That vs. Which

Grammar Notes:

When should a person use “that” or “which” in a sentence?  What is the difference?  Well, they are both tools to introduce descriptive clauses that reference an object.  The decision whether to use “which” or “that” will rest on the type of clause:  restrictive or non-restrictive.

The words restrictive and non-restrictive may sound confusing, but the concept is not difficult.  If a restrictive clause is removed, the meaning of the sentence will change.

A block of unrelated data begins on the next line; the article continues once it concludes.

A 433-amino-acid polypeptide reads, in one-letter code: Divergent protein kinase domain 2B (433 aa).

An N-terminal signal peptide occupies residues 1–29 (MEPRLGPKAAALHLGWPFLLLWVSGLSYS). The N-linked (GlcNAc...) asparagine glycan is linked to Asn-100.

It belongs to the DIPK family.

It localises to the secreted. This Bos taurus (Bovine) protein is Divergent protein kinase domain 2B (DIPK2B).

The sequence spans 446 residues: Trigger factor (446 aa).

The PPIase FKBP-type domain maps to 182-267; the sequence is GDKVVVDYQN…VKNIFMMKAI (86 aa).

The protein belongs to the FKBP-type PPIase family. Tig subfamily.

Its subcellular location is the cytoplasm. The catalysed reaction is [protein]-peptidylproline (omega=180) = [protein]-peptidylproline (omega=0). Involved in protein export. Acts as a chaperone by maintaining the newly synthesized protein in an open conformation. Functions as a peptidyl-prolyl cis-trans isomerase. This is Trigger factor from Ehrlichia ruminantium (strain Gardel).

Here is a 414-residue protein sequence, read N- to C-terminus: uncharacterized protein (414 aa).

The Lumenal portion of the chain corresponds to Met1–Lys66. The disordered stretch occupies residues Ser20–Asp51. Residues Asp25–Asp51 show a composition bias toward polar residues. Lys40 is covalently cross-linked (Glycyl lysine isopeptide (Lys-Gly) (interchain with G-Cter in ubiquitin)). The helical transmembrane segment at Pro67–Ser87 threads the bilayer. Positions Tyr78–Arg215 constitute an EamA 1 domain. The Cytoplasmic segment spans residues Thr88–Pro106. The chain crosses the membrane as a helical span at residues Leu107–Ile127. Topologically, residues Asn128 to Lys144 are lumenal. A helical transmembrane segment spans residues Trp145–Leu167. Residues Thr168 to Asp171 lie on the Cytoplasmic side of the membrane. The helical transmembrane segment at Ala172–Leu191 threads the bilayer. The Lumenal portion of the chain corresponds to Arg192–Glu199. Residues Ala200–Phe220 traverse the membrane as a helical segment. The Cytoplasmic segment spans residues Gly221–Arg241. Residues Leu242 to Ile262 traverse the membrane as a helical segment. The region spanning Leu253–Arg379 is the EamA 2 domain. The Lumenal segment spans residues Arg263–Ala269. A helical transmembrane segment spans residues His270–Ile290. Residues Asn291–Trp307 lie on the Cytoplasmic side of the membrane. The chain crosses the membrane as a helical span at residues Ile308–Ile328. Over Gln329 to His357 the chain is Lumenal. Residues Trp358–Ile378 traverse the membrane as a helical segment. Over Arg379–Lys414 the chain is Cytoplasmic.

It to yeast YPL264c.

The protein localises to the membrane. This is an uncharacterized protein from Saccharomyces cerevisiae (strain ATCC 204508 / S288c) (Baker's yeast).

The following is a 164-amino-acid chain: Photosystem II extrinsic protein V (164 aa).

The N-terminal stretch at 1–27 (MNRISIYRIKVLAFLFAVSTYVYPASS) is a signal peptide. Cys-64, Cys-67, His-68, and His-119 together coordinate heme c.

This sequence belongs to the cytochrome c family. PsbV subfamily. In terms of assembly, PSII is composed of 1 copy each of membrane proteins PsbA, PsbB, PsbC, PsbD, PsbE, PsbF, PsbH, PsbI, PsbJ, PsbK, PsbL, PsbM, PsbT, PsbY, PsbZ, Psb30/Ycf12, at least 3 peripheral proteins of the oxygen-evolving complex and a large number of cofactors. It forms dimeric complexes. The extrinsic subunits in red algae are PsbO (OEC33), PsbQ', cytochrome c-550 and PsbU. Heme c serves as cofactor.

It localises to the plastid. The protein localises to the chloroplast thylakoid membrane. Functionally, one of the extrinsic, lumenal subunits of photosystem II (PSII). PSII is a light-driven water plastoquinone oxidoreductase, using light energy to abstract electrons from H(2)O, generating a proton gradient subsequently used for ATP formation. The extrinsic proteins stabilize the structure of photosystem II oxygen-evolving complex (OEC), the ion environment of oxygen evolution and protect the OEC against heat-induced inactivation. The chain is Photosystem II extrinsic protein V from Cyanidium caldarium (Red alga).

Find the dog that likes Beefy Miracle Dog Food. (restrictive)
He picked up a book, which had a red cover.  (non-restrictive)

Note: both “that” and “which” should immediately follow the object the clause is referencing, and a comma will almost always precede the word “which”.

Tip:  generally, we will see the article “a” along with non-restrictive clauses, but we will see “the” associated with restrictive clauses.

Be aware who or whom should be used when referring to people.

WRONG:   Where is the person that took the tip?
Right:         John is the one who ate the cake.

That should introduce a restrictive clause; which should introduce a non-restrictive clause (a clause that can be left out without changing the meaning of a sentence)